For anyone who assumes that e-commerce has relegated shopping centers to the same elephant’s graveyard where typewriters and rotary telephones languish, a recent announcement from L.L.Bean may come as a shock. The 103-year-old, Maine-based catalog and online retailer, which operates 26 full retail stores and ten outlets in a dozen states, is planning to nearly triple the number of its brick-and-mortar locations to at least 100 by 2020.

“We’d like to get into as many markets as possible,” says Ken Kacere, senior vice president of retail. Physical stores, rather than being obsolete, have become a critical part of the company’s “omnichannel” retail strategy for getting Americans to buy its boots, tents, and other outdoors-oriented products, he says.

Although the natural light, barn-board, and earthtone decor in the new L.L.Bean stores will create a rustic ambiance that harks back to a simpler time, the underlying design is—in essence—a prototype for a new, cutting-edge style of selling that merges the electronic with the tangible into one persuasive experience.

Customers who venture into the new stores, most of which will have 15,000 square feet (1,400 sq m) of space, will not see quite as many products on the shelves as they might in the company’s bigger, older locations. However, they will be able to order the entire line through an app that they can install on their smartphones, or they can order through iPads located throughout the wifi-enabled premises.

Also, they can interact more with the merchandise at the store by using features such as touchscreens that explain how to assemble a tent that is on display. Such features are part of a museumlike “curated” educational experience. Shoppers also will be able to sign up for lessons in kayaking or fly-fishing through L.L.Bean’s Outdoor Discovery Schools, and they can embark on the trips right from the premises.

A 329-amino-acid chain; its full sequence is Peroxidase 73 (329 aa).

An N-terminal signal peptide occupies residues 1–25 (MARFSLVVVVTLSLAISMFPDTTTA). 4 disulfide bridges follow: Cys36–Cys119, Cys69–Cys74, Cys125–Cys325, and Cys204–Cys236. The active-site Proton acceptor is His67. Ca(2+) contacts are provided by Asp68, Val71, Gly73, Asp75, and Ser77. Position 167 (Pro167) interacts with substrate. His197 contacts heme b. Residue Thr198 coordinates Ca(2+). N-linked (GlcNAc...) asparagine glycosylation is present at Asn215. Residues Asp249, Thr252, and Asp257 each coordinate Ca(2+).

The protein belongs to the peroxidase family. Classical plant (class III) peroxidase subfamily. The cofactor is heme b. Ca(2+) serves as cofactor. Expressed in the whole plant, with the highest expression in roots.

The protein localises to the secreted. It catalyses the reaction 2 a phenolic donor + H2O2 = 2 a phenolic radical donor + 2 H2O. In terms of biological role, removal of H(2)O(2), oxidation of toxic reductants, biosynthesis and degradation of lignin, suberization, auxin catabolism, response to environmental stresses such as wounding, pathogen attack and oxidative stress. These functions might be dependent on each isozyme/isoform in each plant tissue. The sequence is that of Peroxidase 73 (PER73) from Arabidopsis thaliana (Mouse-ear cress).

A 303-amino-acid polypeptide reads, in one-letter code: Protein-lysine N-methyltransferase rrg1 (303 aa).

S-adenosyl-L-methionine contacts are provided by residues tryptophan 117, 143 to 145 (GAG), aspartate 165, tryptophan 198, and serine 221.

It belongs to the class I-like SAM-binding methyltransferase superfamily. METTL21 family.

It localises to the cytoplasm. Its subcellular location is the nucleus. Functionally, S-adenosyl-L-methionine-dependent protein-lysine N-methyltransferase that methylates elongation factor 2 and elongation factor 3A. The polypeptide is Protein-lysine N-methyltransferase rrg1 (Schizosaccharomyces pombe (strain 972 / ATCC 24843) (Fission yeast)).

“In an hour and a half, we can teach you how to kayak, put you on the water, and get you back to the store,” Kacere says. “It’s all about providing customers with a chance to learn a new outdoor activity or learn more about one they’re already doing. You can’t do that in a catalog or on a website.”

Though Kacere is reluctant to portray L.L.Bean as a trendsetter, it seems as if the venerable brand is at the forefront of retail’s latest evolutionary stage.

“In an hour and a half, we can teach you how to kayak, put you on the water, and get you back to the store,” Ken Kacere says.

There was a time—just a few years ago—when business publications were running headlines such as “Is Online Shopping Killing Brick-and-Mortar?” Moreover, prognosticators were noting the rapid demise of whole segments of bookstore, electronics, and video-rental chains that were being wiped out by competition from the likes of Amazon and Netflix. Even retailers that survived the initial digital thinning of the herd feared a phenomenon called “showrooming”—consumers armed with smartphones roaming their aisles, trying out products, but then shopping online to find a better price and make their purchase.

Now, though, in addition to L.L.Bean, a number of newer, digital pure-play retailers have moved to develop physical locations as well.


Women’s activewear retailer Athleta, for example, opened its first physical store in Mill Valley, California, in 2010. Since then, Athleta has grown to 105 locations in 29 states and the District of Columbia. Upscale men’s clothier Bonobos has opened 17 “guideshops” across the country that give customers the opportunity to make appointments to try on its wares; the firm reportedly plans to open 30 more stores by the end of 2016. Warby Parker, an online designer eyewear retailer, and Birchbox, a beauty products seller, are among other online retailers that have opened stores as well.

Experts say the nascent clicks-to-bricks movement has important implications for commercial real estate—from developers who may need to create more of the mixed-use lifestyle centers that Kacere says are preferred locations for the new stores, to architects and designers who increasingly will be concentrating on using smaller retail spaces in very different ways from today’s norm.